Exclusion analysis linked the RP phenotype in family PKRP373 to chromosome 2q31.1 (Supplementary Fig. 1) with maximum two-point LOD scores of 1.12, 2.19, and 2.90 obtained with STR markers D2S384, D2S2387 and D2S2246, respectively (Supplementary Table 1). In parallel, the disease in family PKRP388 with seven affected individuals was found to be linked to chromosome 8q12.1 (Supplementary Fig. 2), with maximum two-point LOD scores of 3.22, 3.22, 3.22, and 3.20 obtained with markers D8S1110, D8S1737, D8S509, and D8S2332, respectively (Supplementary Table 2). No evidence of suggestive linkage was noted with the other previously reported RP loci and/or genes.

The linkage intervals on chromosomes 2q31.1 and 8q12.1 harbor CERKL and RP1, respectively, genes previously shown to be associated with RP. Bidirectional Sanger sequencing of CERKL for members of family PKRP373 identified a homozygous C > T substitution, c.847C > T, in exon 5 resulting in truncation of the protein (p.Arg283*) (Supplementary Fig. 3a–c). Likewise, the bidirectional sequencing of RP1 identified a novel homozygous four-base pair deletion in exon 4 at position c.delAGAA4218_4221 (Supplementary Fig. 3d–f) resulting in a premature termination codon after 10 amino acids (p.E1407Qfs*10). Both mutations segregated with the disease phenotype in an autosomal recessive inheritance pattern in their respective families and were absent in 96 ethnically matched controls.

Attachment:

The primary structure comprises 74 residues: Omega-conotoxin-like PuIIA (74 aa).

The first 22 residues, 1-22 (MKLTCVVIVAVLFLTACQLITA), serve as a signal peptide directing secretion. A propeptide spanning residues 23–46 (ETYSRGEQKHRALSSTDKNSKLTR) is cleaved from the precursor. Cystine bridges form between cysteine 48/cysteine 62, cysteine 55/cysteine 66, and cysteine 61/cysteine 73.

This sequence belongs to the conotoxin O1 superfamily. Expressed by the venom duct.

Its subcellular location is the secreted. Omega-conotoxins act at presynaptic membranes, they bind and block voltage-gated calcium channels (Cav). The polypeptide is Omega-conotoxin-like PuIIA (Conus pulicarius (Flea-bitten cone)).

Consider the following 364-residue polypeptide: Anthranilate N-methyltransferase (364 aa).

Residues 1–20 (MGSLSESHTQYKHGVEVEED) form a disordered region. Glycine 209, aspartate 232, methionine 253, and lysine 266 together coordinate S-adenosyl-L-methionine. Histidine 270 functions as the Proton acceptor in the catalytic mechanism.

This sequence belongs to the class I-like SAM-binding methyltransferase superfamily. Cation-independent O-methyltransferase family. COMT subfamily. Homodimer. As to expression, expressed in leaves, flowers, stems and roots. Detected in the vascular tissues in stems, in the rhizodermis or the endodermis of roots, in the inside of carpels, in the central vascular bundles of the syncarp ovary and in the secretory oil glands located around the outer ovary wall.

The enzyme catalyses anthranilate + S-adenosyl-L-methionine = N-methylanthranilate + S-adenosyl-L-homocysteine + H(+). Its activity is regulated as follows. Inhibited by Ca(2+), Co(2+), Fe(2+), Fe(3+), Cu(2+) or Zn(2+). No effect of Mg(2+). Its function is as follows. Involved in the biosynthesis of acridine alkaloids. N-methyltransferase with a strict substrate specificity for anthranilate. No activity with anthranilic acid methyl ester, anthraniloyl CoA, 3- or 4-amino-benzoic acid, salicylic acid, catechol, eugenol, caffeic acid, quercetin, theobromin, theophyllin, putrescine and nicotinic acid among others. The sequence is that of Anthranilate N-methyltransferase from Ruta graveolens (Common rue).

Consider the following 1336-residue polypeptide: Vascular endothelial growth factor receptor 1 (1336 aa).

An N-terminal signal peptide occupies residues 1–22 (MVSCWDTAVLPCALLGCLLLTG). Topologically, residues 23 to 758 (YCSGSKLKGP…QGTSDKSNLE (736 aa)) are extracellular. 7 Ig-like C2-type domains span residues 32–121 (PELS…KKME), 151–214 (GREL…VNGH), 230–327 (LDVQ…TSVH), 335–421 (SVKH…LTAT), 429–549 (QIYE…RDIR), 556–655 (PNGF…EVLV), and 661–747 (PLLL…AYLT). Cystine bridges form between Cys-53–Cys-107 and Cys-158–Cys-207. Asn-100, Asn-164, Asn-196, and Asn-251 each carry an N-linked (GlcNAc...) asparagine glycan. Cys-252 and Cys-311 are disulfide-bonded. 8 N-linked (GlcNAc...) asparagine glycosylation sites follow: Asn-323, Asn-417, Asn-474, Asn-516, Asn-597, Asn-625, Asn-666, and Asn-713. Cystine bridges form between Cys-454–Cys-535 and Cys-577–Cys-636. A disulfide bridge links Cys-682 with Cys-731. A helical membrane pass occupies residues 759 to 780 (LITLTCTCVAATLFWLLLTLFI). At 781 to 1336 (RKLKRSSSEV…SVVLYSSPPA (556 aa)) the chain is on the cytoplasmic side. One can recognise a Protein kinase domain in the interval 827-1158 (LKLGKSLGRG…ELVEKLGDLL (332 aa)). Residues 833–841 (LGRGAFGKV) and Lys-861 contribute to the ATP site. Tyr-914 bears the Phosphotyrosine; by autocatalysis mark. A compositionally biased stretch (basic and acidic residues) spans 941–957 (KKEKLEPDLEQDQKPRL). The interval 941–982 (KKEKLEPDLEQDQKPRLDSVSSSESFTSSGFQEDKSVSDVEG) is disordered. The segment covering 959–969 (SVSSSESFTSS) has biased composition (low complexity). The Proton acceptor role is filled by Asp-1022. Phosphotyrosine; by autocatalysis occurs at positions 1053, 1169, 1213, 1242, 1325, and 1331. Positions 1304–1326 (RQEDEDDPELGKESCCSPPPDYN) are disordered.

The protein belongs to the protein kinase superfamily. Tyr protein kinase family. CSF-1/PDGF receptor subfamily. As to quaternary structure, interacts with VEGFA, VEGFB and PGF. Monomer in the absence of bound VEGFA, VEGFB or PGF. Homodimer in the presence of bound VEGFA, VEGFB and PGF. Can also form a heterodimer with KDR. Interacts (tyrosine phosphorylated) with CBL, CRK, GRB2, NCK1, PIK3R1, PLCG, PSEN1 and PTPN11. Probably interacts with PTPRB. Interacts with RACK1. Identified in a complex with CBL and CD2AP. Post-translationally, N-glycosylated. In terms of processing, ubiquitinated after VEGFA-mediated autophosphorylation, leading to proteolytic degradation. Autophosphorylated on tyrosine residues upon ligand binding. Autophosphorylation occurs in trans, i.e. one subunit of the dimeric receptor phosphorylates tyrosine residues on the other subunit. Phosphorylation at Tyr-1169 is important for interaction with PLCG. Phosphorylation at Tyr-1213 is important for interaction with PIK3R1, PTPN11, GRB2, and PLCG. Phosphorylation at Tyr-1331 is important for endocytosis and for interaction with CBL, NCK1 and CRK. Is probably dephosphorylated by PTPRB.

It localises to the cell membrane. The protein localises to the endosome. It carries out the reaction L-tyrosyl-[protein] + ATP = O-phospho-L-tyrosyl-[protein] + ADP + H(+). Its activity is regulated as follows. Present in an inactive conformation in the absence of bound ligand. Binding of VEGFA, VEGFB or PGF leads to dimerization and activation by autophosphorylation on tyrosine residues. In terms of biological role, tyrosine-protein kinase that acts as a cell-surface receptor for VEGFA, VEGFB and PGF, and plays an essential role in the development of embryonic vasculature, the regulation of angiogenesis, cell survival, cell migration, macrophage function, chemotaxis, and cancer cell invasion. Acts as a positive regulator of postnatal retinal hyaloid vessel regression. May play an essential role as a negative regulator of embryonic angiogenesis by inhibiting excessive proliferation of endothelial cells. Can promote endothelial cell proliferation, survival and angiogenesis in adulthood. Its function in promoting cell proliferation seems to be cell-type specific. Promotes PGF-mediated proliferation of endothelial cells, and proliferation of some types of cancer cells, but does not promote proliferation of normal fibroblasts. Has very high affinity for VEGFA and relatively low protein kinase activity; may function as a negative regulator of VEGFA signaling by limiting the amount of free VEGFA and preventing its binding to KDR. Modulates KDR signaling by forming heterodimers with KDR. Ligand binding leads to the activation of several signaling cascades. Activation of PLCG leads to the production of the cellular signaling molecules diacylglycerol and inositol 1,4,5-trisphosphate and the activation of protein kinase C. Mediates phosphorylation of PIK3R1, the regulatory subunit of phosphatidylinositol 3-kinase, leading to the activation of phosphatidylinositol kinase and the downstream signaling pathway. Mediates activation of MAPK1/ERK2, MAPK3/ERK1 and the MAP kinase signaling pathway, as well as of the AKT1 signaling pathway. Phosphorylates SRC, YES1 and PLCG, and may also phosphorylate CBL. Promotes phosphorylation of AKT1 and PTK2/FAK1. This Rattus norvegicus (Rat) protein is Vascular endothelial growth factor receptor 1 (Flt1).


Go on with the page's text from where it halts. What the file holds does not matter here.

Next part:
CERKL was first recognized to be associated with RD by a Spanish group who identified the c.847C > T (p.Arg283Ter) mutation (reported as c.769C > Tp.Arg257Ter)6. To date, only one pathogenic mutation in CERKL, c.316C > A (p.Arg106Ser) has been documented in the Pakistani population7. Several studies of Yemenite Jewish, Finnish, and Spanish populations have identified mutations in CERKL as a cause of RD6,8,9,10. Importantly, the affected individuals in family PKRP373 and affected individuals described in previously published reports of CERKL-related RD suffer from early and severe involvement of the central retina in addition to peripheral retinal degeneration6,8,9,10.

The mutation identified in family PKRP388 resides in exon 4 of RP1 and is predicted to result in a truncated protein (losing nearly one-third of the RP1 protein). The majority of mutations that have been identified in the RP1 cluster in exon 4, the largest (and the terminal) exon of the gene11. RP1 is associated with autosomal dominant and autosomal recessive RP, as well as autosomal recessive cone-rod dystrophy and autosomal recessive macular degeneration12. Mutations in exon 4 display divergent clinical consequences, which indicate that genetic testing alone is insufficient for counseling, and it is important to consider the clinical findings and family history.

In conclusion, we report two causal mutations in consanguineous RP families recruited from Pakistan. The delineation of mutations in CERKL and RP1 will lead to a better understanding of the physiology and underlying pathology of the disease and improve genetic counseling for the families at risk.